Most people are happy to agree to be an estate trustee at some future date, but they may not have a true understanding of what it entails. And when someone dies and you are thrust into that role, it can be very overwhelming. You may be thinking: where do I even begin? Below is an outline of the basic duties of an estate trustee.
A recent Ontario Superior Court of Justice decision, Stajduhar v. Wolfe, hinged on the relationship between the deceased and the claimant: specifically, how long they had lived together, if at all.
The definition of “spouse” is constantly being honed and refined. Over the last twelve months, the Ontario legislature has been attempting to update the definition of “spouse”, in order to make it as inclusive as possible.
The Family Law and Wills and Estates groups at Nelligan O’Brien Payne LLP wish you and your family a Happy Holidays and all the best in 2018!
It makes sense that a Will you executed many years ago will need to be updated at some point. Maybe you will want to add a beneficiary, or choose a different estate trustee. Can you just strike out one name and write another one? Is handwriting in a Will even considered valid? A recent British Columbia decision is a reminder that Wills are complex and often contentious documents, and any changes need to be made very carefully.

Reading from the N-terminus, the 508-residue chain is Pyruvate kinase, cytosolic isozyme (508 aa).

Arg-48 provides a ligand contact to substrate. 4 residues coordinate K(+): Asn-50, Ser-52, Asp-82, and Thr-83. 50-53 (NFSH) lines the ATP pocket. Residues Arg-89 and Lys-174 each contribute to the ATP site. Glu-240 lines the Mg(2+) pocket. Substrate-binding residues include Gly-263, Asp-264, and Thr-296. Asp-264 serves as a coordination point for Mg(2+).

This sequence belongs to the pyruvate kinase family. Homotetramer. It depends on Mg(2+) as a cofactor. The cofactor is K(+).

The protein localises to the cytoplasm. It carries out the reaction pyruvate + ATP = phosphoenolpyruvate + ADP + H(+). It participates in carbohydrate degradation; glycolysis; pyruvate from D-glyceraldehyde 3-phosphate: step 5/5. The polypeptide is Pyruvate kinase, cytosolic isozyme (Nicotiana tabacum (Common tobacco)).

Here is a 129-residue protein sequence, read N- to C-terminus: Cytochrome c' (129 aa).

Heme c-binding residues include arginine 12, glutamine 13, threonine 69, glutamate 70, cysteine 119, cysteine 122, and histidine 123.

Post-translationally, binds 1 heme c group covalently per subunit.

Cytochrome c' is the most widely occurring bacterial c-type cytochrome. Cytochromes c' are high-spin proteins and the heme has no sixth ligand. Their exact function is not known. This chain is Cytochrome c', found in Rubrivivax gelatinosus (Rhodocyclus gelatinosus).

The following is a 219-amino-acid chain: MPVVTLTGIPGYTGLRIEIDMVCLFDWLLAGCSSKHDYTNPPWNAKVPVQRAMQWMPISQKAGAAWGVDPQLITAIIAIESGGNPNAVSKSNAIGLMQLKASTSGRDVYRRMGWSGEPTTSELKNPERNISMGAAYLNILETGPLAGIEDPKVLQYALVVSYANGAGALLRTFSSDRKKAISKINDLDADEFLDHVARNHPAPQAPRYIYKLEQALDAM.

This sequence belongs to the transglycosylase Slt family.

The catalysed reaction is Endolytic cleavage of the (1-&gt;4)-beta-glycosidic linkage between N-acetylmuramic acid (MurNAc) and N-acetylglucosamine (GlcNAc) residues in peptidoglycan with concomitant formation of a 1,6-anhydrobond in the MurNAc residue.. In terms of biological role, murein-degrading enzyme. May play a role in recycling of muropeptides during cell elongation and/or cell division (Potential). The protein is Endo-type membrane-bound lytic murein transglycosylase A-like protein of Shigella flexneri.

Retirement: the stage of life we all work towards, so we can fully embrace and enjoy the fruits of our labour. It is naturally borne in mind that life after work is a rather pleasant and enviable position. However, it is also a time when you should reassess your Estate Plan.
On July 7, 2017, a judge with the Superior Court of Justice in Toronto confirmed that advertising for creditors on NoticeConnect satisfies the advertising requirement under section 53(1) of the Trustee Act.
It is not uncommon for separating couples to specify that proceeds from life insurance policies are to be used as security for spousal and child support. But when one person starts another family, can the spouse from the new family “claw back” the life insurance proceeds? The Ontario Court of Appeal was tasked with answering this question in the recent decision Dagg v. Cameron Estate.
An estate trustee is expected to manage the assets of an estate responsibly, prudently and with a degree of diligence. They should also not be swayed by their own interests, particularly when it comes to engaging in unnecessary litigation. But what happens when an estate trustee is driven by personal animosity or has their own agenda? This is what the Ontario Superior Court of Justice dealt with in Craven v Osidacz.
The roles of an attorney or guardian of property carry a great deal of responsibility, not to mention the time and effort involved. So it makes sense in some circumstances that an individual should be paid. Section 40 of the Substitute Decisions Act authorizes an attorney or guardian of property to take compensation for the work they do in managing someone else’s property and finances.